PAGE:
Gelatin–epigallocatechin gallate nanoparticles with hyaluronic acid decoration as eye drops can treat rabbit dry-eye syndrome effectively via inflammatory relief
Received 11 May 2018
Accepted for publication 31 August 2018
Published 8 November 2018 Volume 2018:13 Pages 7251—7273
Checked for plagiarism Yes
Review by Single anonymous peer review
Peer reviewer comments 3
Editor who approved publication: Dr Linlin Sun
Hsin-Yi Huang,1,2,* Ming-Chen Wang,2,* Zhi-Yu Chen,1 Wen-Ying Chiu,1 Ko-Hua Chen,3,4 I-Chan Lin,4,5 Wei-Chung Vivian Yang,6 Chi-Chang Wu,7 Ching-Li Tseng1,8,9
1Graduate Institute of Biomedical Materials and Tissue Engineering, College of Biomedical Engineering, Taipei Medical University, Taipei City, Taiwan; 2Department of Biomedical Engineering, Chung Yuan Christian University, Taoyuan City, Taiwan; 3Department of Ophthalmology, Taipei Veterans General Hospital, Taipei City, Taiwan; 4Department of Ophthalmology, School of Medicine, College of Medicine, Taipei Medical University, Taipei City, Taiwan; 5Department of Ophthalmology, Shuang Ho Hospital, Taipei Medical University, New Taipei City, Taiwan; 6PhD Program for Translational Medicine, College of Medical Science and Technology, Taipei Medical University, Taipei City, Taiwan; 7Department of Electronic Engineering, Feng Chia University, Taichung City, Taiwan; 8International PhD Program in Biomedical Engineering, College of Biomedical Engineering, Taipei Medical University, Taipei City, Taiwan; 9International PhD Program in Cell Therapy and Regenerative Medicine, College of Medicine, Taipei Medical University, Taipei City, Taiwan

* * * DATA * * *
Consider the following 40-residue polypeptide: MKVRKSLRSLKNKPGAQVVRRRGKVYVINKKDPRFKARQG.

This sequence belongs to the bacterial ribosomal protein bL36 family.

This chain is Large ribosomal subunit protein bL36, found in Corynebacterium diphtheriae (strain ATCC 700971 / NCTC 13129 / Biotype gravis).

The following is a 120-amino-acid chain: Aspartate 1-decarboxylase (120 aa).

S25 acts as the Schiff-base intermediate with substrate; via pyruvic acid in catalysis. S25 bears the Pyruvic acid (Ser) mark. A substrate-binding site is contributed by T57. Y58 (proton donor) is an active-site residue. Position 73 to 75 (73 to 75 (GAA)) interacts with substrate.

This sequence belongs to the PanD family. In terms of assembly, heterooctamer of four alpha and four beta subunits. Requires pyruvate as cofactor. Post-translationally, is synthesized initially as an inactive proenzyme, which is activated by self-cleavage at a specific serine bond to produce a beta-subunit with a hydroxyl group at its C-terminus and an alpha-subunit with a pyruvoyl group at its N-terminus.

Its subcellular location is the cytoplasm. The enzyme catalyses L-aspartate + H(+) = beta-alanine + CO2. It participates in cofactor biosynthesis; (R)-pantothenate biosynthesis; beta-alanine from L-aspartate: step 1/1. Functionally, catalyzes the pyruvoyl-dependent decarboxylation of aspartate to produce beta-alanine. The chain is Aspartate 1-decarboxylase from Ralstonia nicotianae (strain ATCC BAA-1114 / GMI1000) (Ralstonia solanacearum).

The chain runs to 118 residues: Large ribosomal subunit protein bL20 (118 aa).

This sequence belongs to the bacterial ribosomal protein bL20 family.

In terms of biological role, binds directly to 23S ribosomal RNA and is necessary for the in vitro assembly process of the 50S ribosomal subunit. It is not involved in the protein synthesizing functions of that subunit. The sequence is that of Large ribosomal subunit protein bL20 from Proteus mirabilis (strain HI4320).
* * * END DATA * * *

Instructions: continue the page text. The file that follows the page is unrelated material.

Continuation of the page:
*These authors contributed equally to this work
Introduction: Dry-eye syndrome (DES) is a general eye disease. Eye drops are the common ophthalmological medication. However, the ocular barrier makes it difficult to attain high drug bioavailability. Nanomedicine is a promising alternative treatment for ocular diseases and may increase drug content in the affected eye.
Methods: To explore this potential, we constructed nanoparticles (NPs) containing an anti-inflammatory agent for DES treatment. The NPs were made of gelatin–epigallocatechin gallate (EGCG) with surface decoration by hyaluronic acid (HA) and designated “GEH”. The particle size, surface charge, and morphology were evaluated. The in vitro biocompatibility and anti-inflammation effect of nanoparticles were assayed via culturing with human corneal epithelium cells (HCECs) and in vivo therapeutic effect was examined in a DES rabbit’s model.
Results: The synthesized GEH NPs had a diameter of approximately 250 nm and were positively charged. A coculture experiment revealed that 20 µg/mL GEH was not cytotoxic to HCECs and that an EGCG concentration of 0.2 µg/mL downregulated the gene expression of IL1B and IL6 in inflamed HCECs. Large amounts of GEH NPs accumulated in the cytoplasm of HCECs and the ocular surfaces of rats and rabbits, indicating the advantage of GEH NPs for ocular delivery of medication. Twice-daily topical treatment with GEH NPs was performed in a rabbit model of DES. The ocular surface of GEH-treated rabbits displayed normal corneal architecture with no notable changes in inflammatory cytokine levels in the cornea lysate. The treatment improved associated clinical signs, such as tear secretion, and fluorescein staining recovered.
Conclusion: We successfully produced GEH NPs with high affinity for HCECs and animal eyes. The treatment can be delivered as eye drops, which retain the drug on the ocular surface for a longer time. Ocular inflammation was effectively inhibited in DES rabbits. Therefore, GEH NPs are potentially valuable as a new therapeutic agent delivered in eye drops for treating DES.
Keywords: gelatin nanoparticles, epigallocatechin gallate, EGCG, hyaluronic acid, HA, dry-eye syndrome, DES, anti-inflammation
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